Feb. 18, 2016
A recent study that is both heartening and maddening has found that women’s contributions to open-source software are more likely to be accepted than those of men—so long as no one knows they’re women.
To get a look at how the work of female programmers is perceived, two North Carolina State University professors and several students turned to the coding site GitHub. GitHub is something of a coding social network, where people can post their own code and where many open-source projects host their code and take contributions.
While the students hypothesized that women’s code would be less likely to be approved, the reverse was in fact true. After examining just over 3 million contributions, they found that women were slightly more likely than men to have their code contributions integrated into open-source projects. But this edge disappeared when a profile picture, a username containing a traditionally female moniker, or another cue indicated that the user was a woman.
The (not yet peer-reviewed) study found that 78.6 percent of contributions by women were accepted, compared with 74.6 percent of those by men. Many were quick to point to this as proof that women are “better at coding” than men, but the real story of women’s contributions to open-source software is much more complex.
With open-source software, the code is publicly available, and members of the public are allowed and encouraged to suggest fixes or improvements, which are then reviewed and accepted or rejected by the maintainers of the project.
Software development as a whole is male-dominated, but the world of open-source software is even more so. Data from the Bureau of Labor Statistics from 2015 puts the percentage of computer and mathematical occupations filled by women, a group that includes Web and software development, at 24.7 percent. Of the 3 million code changes reviewed in this study, fewer than 150,000 were by women. A 2013 survey found that only 11 percent of open-source contributors were women. Reports of harassment and misogyny in the open-source community are not uncommon, which likely leads many women to opt out of it entirely.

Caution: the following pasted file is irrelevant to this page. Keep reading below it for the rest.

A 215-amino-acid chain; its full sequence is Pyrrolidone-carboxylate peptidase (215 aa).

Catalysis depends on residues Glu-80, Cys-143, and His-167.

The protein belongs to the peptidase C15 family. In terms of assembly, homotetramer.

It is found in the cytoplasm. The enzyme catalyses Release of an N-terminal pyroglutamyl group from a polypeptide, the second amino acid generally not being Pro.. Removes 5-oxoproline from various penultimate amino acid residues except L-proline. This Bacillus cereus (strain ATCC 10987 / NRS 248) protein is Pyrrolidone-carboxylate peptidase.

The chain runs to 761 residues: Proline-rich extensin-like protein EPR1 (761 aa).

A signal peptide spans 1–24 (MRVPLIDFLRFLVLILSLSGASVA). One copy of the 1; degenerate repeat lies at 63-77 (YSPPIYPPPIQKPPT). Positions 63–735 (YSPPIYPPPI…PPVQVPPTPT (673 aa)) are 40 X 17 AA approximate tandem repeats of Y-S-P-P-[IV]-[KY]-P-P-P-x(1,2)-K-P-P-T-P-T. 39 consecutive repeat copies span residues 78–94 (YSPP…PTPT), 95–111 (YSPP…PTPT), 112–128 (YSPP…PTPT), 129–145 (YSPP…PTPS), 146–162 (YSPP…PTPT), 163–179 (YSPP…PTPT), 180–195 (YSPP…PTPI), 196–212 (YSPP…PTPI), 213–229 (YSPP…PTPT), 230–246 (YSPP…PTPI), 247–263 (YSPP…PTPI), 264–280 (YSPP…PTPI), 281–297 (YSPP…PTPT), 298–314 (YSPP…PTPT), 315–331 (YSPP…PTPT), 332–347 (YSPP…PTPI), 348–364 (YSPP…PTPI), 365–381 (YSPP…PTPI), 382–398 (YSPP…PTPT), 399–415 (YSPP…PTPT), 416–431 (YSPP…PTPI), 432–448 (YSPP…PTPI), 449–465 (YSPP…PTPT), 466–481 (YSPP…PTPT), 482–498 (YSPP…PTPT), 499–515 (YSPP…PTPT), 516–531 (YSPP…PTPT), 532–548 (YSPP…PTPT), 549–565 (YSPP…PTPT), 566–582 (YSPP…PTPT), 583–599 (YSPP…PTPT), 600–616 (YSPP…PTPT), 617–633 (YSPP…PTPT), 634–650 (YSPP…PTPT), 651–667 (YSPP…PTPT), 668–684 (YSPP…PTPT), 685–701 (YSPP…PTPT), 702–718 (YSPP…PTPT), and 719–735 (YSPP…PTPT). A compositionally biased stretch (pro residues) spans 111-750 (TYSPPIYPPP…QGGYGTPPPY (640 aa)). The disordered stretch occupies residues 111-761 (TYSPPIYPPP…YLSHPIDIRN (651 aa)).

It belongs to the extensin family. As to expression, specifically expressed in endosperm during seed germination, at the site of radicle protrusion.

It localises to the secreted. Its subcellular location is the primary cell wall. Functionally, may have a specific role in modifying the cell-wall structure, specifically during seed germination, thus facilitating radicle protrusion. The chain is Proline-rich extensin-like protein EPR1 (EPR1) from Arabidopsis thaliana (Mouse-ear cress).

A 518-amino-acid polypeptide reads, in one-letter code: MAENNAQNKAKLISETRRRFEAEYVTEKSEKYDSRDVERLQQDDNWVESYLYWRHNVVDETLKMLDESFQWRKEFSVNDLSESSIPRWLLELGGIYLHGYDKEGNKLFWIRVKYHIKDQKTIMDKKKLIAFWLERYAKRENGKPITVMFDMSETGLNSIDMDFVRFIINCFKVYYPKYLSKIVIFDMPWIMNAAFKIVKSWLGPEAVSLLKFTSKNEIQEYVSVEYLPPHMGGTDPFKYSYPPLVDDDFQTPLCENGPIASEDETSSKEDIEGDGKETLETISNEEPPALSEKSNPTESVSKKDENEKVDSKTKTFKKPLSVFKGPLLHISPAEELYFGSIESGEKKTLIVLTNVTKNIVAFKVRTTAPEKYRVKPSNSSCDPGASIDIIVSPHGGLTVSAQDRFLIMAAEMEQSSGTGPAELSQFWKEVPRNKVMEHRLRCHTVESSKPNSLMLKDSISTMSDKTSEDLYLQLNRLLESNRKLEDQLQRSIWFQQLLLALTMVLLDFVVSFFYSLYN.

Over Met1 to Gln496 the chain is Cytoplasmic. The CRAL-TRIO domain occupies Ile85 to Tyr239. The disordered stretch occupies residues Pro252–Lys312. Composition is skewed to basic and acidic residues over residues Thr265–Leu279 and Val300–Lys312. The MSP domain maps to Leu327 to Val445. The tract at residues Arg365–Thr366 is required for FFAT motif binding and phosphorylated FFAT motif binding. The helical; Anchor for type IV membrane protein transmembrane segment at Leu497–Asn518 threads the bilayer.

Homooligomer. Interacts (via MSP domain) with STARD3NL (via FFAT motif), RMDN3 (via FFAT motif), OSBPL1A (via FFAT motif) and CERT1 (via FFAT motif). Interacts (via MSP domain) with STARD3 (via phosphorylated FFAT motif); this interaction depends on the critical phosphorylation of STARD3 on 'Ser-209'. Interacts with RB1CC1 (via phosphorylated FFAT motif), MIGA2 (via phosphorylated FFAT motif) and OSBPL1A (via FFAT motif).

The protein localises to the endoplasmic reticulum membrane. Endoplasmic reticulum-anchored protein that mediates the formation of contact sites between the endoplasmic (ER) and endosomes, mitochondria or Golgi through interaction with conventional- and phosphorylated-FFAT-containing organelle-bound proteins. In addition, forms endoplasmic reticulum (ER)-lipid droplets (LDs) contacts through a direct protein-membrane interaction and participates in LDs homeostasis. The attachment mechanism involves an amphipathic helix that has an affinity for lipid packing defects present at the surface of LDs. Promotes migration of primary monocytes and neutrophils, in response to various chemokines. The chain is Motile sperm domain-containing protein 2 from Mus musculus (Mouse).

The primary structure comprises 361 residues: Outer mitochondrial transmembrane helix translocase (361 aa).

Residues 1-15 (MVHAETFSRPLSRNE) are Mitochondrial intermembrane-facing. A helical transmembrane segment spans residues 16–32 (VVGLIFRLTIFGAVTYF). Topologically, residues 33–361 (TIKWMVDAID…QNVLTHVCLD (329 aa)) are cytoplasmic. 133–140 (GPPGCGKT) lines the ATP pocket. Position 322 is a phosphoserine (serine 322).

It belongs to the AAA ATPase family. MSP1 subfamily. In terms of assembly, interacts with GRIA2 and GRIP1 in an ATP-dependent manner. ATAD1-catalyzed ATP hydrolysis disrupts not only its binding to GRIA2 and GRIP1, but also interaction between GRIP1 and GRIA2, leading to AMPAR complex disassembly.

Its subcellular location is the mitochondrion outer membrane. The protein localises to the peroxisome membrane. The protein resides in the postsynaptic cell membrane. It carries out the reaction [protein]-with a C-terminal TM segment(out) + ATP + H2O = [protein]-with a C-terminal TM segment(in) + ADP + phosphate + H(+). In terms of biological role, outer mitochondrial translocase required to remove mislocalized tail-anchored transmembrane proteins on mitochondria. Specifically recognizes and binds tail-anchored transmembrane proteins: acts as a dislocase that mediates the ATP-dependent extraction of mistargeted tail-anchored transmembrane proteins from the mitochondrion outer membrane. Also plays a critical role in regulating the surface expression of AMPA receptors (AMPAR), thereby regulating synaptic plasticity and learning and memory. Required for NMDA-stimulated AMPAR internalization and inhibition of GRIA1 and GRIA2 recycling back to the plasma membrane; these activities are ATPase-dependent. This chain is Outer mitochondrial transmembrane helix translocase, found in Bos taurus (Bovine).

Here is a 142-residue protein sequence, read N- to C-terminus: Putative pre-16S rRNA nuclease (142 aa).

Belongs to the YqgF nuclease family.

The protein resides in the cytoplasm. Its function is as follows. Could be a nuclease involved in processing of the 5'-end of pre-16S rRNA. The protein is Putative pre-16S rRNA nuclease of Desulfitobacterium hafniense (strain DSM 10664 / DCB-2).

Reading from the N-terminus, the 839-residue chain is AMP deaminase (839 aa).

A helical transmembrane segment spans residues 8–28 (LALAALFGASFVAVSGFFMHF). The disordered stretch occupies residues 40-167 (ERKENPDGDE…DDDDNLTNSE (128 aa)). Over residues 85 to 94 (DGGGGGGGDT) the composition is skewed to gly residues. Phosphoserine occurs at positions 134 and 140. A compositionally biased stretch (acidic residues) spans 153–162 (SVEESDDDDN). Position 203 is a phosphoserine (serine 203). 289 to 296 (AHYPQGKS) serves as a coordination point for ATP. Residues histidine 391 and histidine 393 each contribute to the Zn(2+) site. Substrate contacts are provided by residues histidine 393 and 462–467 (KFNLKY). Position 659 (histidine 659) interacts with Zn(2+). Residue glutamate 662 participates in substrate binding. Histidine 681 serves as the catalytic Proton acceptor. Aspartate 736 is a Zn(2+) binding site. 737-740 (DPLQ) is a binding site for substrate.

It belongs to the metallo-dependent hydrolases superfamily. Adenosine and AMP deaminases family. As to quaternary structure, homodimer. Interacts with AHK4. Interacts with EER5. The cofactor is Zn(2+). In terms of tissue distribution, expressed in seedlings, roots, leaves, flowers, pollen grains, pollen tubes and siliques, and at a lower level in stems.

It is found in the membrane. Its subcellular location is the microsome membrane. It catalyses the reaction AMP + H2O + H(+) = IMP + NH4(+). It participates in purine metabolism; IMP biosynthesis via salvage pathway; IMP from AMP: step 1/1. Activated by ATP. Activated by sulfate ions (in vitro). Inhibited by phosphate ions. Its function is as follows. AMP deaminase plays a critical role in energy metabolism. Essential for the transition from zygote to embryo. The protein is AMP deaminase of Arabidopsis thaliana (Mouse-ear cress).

In effort to balance this, lots of initiatives have taken shape to help encourage women in the open source. Many projects have adopted codes of conduct to help deal with harassment and abuse in their communities. For instance, the Outreach Program for Women guides women through becoming contributors to open-source software, perhaps equipping them better to contribute quality code to the open-source community than men without the benefit of such support. Other resources, like Open Source for Women, compile lists of projects that are welcoming to women contributors in a community that sometimes is not. Due to concerns of harassment as well as resources to help avoid it, women may be doing more filtering than men before submitting any code to identify projects that are likely to be accepting of their contributions.
Another potential factor in women’s open-source contributions is impostor syndrome, an oft-discussed phenomena whereby people fear being revealed as unworthy and undeserving of their titles and success despite formidable evidence to the contrary. Those contending with impostor syndrome—and women seem to suffer from it more—might be reluctant to put their code out in the open and thus subject it to the public scrutiny inherent in open-source software development.
Women confident enough in their abilities to overcome these challenges may well be, on the whole, more qualified and thus more likely to produce clean code. The authors of the study also refer to “survivorship bias,” the idea that given the nature of the software industry and its problems recruiting and retaining women, those who remain tend to be of higher caliber. The researchers cited a 2013 survey that found women in open-source are more likely than men to hold master’s or Ph.D. degrees, and workplace studies support the notion that women who perform as well as men tend to be rewarded at a lower rate.
On top of all of this, it bears repeating that women’s code contributions were still less likely to be accepted when it was apparent that they were women. So for all that is being done to encourage women, to educate and prepare them to take part in the open-source community, it still seems necessary for them to adopt at least a gender-neutral persona in order for their contributions to be valued as equal to those of their male counterparts. Perhaps there are ways in which to see the results of the study as good news, but it also reminds us of the many hurdles women have to contend with simply to get to the point of making contributions to open software and the biases that may continue to haunt them when they do.
This story originally appeared in Slate's Future Tense, a partnership between Slate, New America, and Arizona State University.